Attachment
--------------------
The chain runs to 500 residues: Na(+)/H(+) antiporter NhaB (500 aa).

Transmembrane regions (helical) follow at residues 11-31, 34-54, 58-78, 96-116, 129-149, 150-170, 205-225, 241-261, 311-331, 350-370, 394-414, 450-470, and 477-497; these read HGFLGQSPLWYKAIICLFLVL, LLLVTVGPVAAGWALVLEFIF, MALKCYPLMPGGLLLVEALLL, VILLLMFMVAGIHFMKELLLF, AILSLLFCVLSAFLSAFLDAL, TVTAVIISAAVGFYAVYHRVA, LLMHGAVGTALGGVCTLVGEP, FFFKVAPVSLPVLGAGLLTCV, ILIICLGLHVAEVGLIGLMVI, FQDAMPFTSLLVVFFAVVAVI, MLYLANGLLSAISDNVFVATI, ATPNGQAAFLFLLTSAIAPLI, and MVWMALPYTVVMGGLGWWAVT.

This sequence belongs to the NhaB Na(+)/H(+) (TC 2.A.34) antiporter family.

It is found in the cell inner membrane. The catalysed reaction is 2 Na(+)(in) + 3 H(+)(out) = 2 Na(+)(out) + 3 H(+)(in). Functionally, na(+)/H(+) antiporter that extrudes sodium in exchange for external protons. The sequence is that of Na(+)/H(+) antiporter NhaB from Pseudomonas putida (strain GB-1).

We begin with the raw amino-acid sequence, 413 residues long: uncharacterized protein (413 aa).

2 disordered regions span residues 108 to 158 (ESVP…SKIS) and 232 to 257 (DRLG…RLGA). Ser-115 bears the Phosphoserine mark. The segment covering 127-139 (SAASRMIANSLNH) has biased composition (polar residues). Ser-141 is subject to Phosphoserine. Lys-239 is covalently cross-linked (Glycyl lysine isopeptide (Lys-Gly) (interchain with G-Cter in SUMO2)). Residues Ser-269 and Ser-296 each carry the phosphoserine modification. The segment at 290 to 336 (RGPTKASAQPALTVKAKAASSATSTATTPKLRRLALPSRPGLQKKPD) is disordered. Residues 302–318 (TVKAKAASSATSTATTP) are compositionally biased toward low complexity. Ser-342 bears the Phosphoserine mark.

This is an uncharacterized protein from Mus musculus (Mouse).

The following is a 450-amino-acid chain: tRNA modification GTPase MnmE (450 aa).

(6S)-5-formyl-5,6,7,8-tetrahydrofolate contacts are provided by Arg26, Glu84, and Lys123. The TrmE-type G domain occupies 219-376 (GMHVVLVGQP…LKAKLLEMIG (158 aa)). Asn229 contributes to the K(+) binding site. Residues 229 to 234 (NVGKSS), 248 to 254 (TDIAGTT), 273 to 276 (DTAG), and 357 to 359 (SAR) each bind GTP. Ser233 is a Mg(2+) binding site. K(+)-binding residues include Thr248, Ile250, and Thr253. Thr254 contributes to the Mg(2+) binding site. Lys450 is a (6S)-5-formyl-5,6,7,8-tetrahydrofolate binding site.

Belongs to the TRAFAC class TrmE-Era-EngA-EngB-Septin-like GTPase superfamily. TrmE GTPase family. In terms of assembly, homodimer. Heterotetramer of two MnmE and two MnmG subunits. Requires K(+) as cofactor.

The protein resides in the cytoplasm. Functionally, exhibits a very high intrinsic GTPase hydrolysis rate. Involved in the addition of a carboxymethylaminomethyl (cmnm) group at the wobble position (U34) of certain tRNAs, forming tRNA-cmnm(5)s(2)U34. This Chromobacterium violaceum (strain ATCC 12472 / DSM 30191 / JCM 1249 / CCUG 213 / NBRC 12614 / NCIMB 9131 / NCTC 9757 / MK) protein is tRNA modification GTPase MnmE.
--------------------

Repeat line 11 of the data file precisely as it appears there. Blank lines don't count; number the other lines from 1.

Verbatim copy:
The protein resides in the cytoplasm. Functionally, exhibits a very high intrinsic GTPase hydrolysis rate. Involved in the addition of a carboxymethylaminomethyl (cmnm) group at the wobble position (U34) of certain tRNAs, forming tRNA-cmnm(5)s(2)U34. This Chromobacterium violaceum (strain ATCC 12472 / DSM 30191 / JCM 1249 / CCUG 213 / NBRC 12614 / NCIMB 9131 / NCTC 9757 / MK) protein is tRNA modification GTPase MnmE.